Oregon Voter Turnout: Voter turnout is typically low during midterm elections, but Oregon can at least proud of having the highest voter turnout in the nation this past election. The Bend Bulletin reviewed each state’s voter turnout rate and found that Oregon’s, at 69.5 percent, is probably the highest. The state’s unique vote-by-mail system and ambitious get-out-the-vote efforts are largely credited for Oregon’s success.


John Kitzhaber: The governor surprised some by handily winning reelection, but it should surprise no one that the drama affecting the last days of his campaign will accompany him well into his fourth term. GoLocalPDX reports that continuing investigations into Cover Oregon and a state probe into possible ethics violations are just some of the baggage that will characterize the governor’s leadership over the next several months.

Emilie Boyles: After violating elections laws in the 2006 primary, Emilie Boyles—a one-time city council candidate—has finally paid off her $140,000 debt to the city of Portland. Willamette Week first reported Boyles’s conspicuous expenditures, including paying her 16-year-old daughter $15,000 for “Internet marketing help”. At that time, qualified candidates could receive up to $145,000 from the city run a campaign. Voters ended that practice in 2010. 

Portland Street Fund: Mayor Charlie Hales and Commissioner Steve Novick announced Monday their new $46 million plan to fund street maintenance and repairs. The Oregonian reports this new “street fund” (as opposed to the earlier “street fee” that was tabled in June) will create an income tax for residents and a separate tax for businesses. Paul Romain, a lobbyist representing the Portland Fuels Association, is gearing up to fight the new tax.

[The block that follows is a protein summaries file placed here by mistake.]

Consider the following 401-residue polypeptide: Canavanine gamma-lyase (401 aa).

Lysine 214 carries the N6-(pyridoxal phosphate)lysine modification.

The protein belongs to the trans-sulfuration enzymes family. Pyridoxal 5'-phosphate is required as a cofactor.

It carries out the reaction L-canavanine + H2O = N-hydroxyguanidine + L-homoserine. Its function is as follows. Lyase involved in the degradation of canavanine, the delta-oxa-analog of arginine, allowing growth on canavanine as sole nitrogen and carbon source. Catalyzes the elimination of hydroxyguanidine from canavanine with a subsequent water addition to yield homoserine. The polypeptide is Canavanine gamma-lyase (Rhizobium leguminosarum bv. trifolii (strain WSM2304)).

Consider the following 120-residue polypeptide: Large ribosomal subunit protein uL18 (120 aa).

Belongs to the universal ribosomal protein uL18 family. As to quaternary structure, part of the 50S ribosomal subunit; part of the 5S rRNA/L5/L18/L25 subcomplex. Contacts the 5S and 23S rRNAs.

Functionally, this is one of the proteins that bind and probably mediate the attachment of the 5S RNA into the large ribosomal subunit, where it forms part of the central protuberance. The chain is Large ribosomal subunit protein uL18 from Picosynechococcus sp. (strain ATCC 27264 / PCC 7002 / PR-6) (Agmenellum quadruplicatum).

Weather: The weather is definitely not hot, but is it really THAT cold? While temperatures barely reached the freezing point yesterday, several schools districts nonetheless canceled classes in anticipation of potentially up to 6 inches of snow. Better to be safe than sorry I guess. Check out this new website: isitsnowinginPDX.com

Arco: The deadline to file a claim for a payment from Arco is Dec. 31st. According to the Oregonian, a Multnomah County jury decided in January that PB West Coast Products, which owns Arco, wrongly charged 35 cents extra to costumers who used debit cards to pay for gas. As a result over 2 million Oregon drivers who fueled up at Arco stations using debit cards may qualify for a $200 payment. BP will appeal the verdict.

U.S. state’s marijuana legalization: Advocates for marijuana legalization celebrated victories in Oregon, Alaska, and Washington DC this last election, joining Washington state and Colorado, the first two states to legalize recreational weed in 2012. According to the U.N. anti-narcotics chief, these moves are not in line with international drugs conventions. Reuters reports that Yury Fedotov, exectutive director of the United Nations Office on Drugs and Crime told reports Wednesday that he didn’t see how the new laws could be compatible with existing conventions. While the Obama administration is allowing individual states to determine their own recreational-use statues, Marijuana remains classified as and illegal narcotic under federal law. 

Gus Wendel is a writer, organizer, and musician. Originally from Eastern Oregon, he now resides in Portland.


Related Articles


Enjoy this post? Share it with others.

Delivered Free Every
Day to Your Inbox